Here’s some advice from a multi-lotto winner, and a scammer on betting on the ponies.
Richard Lustig’s Lotto Advice:
- Don’t use the “quick-pick” numbers generated from the store’s computer. Even though it seems like every number has an equal amount of “luck,” certain number sets are better than others. “ Every time you buy a quick pick, you get a different set of numbers; therefore, your odds are always going to be at their worst in that particular game, whatever game you’re playing. In this case, the hype, of course, is all about the Powerball right now,” Lustig says.
- Go beyond the birthdays. The spread is important—if you always choose birth month and dates, like most people do, you’re relegating yourself to less than half the numbers available, 1 through 31. Equally important about including bigger numbers: “If you pick your own numbers and only play birthdays and anniversaries, you’re splitting the pot with 20-40 people. If you spread the numbers out across the whole track, you’ll either be the only winner or will split it with only one or two people,” Lustig says.
- Don’t change the numbers. Once you’ve determined which numbers are “good,” (he recommends a specific way to find these in his book) don’t switch them, play them every time. If you buy more than one card, use a different set of numbers. “Remember, a set of numbers wins the grand prize, not individual numbers,” Lustig says. He says it’s OK to repeat a number or two, but be sure each group of numbers is mostly different so you increase your odds. (Though, if you’re looking at this in a solid math sense, in a fair lottery, every number has the same probability of being drawn.)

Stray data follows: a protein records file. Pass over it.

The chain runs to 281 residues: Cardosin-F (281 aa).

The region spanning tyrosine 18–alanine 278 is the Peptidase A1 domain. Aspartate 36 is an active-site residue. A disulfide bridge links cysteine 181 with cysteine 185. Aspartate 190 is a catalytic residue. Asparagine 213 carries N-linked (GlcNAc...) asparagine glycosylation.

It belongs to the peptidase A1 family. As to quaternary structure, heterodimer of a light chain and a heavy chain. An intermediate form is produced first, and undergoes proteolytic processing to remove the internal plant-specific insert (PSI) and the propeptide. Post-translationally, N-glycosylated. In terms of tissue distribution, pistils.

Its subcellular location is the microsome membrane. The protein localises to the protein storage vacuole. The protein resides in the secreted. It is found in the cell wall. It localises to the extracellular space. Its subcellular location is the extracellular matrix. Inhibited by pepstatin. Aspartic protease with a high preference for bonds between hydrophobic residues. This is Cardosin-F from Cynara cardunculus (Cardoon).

- Play consistently. “Never miss a drawing in the game you’re playing. Every Saturday, every Wednesday, every week,” Lustig says.
- Understand the odds, but know your limits: If you play 100 cards, you’ll have a better chance than if you pay just 10—but only play what you can afford to lose. It’s not a regular investment, as in an IRA or a stock. “One of the things that I preach to people all the time is budget, budget, budget,” Lustig says. “Set a budget of what you’re going to spend. Do not get caught up in what’s called lottery fever. Don’t spend grocery money. Don’t spend rent money. Figure out what you can afford to spend. Don’t worry about how much Joe Blow down the street is spending. … Figure out what your budget is, what you can comfortably afford to spend, and stay within that budget.”
Brian Brushwood, series – Hacking the System, episode – Hacking to Win.
There are two numbers to pay attention to:
Beyer Speed Figure: higher the better
Layoff time: 30-60 days is safe. Less could equal tired, more could equal retired.